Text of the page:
(Photo Credit: The Associated Press)
In what may turn out to be a major blow against Obamacare, United Healthcare, the nation’s largest provider of health insurance, announced Thursday it is scaling back marketing of its plans sold in the Affordable Care Act's exchanges, and may stop selling individual exchange plans altogether after 2016.
From a Modern Healthcare report:
UnitedHealth will evaluate its public exchange status during the first half of next year before deciding if it will leave the market. It has also “pulled back” significantly on marketing its 2016 plans and cut commissions to insurance brokers to minimize enrollment growth.
According to an article published Thursday by The New York Times, United Healthcare is looking to leave the federal marketplace because they lost almost a half a billion dollars selling insurance via the exchanges:
While the company emphasized its other areas of business remained strong, such as offering coverage under Medicare private plans or handling claims for large employers, it said it was calculating a reduction of $425 million in profits this year because of projected losses from the online exchanges where it offers the coverage and was reducing its earnings estimate for 2015 to about $6 a share. The company also lowered its earnings estimates for 2016, citing anticipated losses.
The insurer's withdrawal from the Obamacare exchanges would force some 540,000 Americans to find coverage from another provider.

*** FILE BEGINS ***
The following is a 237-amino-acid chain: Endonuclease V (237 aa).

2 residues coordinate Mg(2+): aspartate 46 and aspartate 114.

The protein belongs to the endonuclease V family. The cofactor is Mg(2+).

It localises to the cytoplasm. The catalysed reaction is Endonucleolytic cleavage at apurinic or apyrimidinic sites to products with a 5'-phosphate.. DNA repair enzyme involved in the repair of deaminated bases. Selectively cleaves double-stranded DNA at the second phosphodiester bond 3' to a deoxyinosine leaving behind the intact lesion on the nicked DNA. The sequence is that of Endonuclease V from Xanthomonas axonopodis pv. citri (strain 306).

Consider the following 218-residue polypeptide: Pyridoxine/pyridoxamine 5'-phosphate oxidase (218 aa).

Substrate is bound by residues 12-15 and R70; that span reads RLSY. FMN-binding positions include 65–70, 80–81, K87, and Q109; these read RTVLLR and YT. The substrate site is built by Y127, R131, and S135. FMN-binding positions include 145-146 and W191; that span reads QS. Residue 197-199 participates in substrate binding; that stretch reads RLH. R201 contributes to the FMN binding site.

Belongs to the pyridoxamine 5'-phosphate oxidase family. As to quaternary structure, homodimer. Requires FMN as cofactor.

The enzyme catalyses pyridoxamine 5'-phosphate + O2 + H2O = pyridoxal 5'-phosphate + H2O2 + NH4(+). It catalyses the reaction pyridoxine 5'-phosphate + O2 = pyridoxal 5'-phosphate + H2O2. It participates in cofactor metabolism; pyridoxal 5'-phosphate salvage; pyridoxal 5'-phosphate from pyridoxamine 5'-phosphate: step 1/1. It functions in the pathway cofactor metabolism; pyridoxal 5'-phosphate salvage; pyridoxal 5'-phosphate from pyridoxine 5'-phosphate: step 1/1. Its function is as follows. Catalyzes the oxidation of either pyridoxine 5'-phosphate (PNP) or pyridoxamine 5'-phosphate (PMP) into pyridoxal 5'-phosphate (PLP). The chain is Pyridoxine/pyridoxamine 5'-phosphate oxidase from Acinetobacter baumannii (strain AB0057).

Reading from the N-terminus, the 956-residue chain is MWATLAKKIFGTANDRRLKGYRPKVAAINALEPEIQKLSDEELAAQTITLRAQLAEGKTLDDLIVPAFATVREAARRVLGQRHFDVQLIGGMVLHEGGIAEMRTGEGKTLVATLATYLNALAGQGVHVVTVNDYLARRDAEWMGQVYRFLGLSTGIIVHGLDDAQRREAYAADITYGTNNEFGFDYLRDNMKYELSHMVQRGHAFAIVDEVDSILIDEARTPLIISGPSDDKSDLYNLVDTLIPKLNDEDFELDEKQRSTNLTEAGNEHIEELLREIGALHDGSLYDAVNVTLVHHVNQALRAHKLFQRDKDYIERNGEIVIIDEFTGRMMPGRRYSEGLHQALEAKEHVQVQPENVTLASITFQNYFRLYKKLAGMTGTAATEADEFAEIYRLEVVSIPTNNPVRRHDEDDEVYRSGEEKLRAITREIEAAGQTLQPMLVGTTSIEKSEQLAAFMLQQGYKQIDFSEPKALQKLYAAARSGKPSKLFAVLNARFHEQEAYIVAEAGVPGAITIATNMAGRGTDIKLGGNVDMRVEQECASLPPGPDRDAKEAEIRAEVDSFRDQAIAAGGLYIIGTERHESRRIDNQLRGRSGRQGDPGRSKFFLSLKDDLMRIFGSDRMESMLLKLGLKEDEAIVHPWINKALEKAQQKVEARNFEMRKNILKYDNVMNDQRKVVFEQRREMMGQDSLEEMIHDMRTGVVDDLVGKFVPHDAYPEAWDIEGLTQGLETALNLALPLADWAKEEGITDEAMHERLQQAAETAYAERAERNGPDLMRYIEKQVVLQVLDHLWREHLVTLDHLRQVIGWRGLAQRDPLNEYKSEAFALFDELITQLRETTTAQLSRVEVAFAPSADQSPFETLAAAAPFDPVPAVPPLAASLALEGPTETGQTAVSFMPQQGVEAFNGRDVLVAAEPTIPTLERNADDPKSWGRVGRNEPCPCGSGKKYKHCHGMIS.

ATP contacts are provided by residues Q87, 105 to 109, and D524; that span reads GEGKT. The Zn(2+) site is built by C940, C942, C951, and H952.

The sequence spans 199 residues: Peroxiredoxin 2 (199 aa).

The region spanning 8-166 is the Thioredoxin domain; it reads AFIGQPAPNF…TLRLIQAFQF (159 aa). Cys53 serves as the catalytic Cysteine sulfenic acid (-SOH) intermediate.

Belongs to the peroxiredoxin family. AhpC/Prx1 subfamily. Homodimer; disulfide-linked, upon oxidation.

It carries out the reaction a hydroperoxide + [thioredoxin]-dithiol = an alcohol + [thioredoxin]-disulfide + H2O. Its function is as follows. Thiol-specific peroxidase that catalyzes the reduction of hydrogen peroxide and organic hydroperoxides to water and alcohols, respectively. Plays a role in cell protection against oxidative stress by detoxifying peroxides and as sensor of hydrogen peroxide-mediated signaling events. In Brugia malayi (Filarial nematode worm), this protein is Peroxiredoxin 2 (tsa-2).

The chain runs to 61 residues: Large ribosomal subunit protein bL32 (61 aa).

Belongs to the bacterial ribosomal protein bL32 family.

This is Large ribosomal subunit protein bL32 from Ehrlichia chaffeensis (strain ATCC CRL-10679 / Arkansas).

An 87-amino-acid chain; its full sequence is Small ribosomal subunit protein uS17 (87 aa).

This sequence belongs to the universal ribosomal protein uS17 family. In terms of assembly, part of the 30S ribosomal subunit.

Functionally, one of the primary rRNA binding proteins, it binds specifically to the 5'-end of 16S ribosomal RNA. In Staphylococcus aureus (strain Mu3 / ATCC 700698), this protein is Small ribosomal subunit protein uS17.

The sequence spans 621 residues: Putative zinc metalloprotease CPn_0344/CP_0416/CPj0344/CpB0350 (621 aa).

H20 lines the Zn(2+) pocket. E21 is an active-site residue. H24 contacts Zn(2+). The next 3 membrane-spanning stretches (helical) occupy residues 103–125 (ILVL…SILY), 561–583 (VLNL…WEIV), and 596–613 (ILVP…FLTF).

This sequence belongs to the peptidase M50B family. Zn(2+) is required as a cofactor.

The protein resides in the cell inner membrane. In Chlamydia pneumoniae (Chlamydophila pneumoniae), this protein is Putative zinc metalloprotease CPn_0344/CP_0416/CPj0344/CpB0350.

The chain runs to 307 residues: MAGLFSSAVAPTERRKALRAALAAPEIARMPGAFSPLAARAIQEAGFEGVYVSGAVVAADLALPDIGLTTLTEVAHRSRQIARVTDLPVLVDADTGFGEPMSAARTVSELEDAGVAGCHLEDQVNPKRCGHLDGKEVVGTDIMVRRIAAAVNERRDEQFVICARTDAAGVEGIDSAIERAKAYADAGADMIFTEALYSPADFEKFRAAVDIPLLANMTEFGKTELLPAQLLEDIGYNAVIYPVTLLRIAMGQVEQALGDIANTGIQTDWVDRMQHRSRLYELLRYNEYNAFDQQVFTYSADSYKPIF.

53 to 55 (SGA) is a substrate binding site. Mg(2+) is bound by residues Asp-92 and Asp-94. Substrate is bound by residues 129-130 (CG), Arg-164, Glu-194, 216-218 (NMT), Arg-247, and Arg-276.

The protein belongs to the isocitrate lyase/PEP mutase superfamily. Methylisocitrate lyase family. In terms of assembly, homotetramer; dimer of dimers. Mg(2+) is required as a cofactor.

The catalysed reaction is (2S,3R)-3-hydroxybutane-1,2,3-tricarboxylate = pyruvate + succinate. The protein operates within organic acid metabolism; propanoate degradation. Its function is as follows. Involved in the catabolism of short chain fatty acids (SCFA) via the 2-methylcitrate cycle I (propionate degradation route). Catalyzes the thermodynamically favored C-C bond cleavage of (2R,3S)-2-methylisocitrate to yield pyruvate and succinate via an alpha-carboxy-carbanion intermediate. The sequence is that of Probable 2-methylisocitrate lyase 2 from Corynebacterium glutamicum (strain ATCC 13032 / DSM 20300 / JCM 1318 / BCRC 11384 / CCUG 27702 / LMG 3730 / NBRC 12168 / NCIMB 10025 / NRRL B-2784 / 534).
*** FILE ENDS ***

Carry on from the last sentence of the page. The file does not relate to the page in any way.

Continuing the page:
United Healthcare pulling their plans comes amid news that almost half of the state-run Obamacare exchanges have bitten the dust. If other big insurance companies follow United HealthCare out the door, the loss could potentially destabilize the entire individual marketplace.
While Obamacare exchanges are a small part of United Healthcare's business, "three rival insurers—Aetna, Anthem and Humana—have a larger member count in this segment, according to Leerink Research," the Wall Street Journal reports. From the article:
Ana Gupte, an analyst for Leerink Partners, told investors that she expected UnitedHealth and other insurers would leave the public exchanges if they could not break even by the first half of 2016. But she emphasized that she believed the administration could make changes to the law.
Ms. Gupte may believe that, but faced with a Congress still controlled by Republicans, it is doubtful that President Obama would be able to add even more money to the still unpopular program.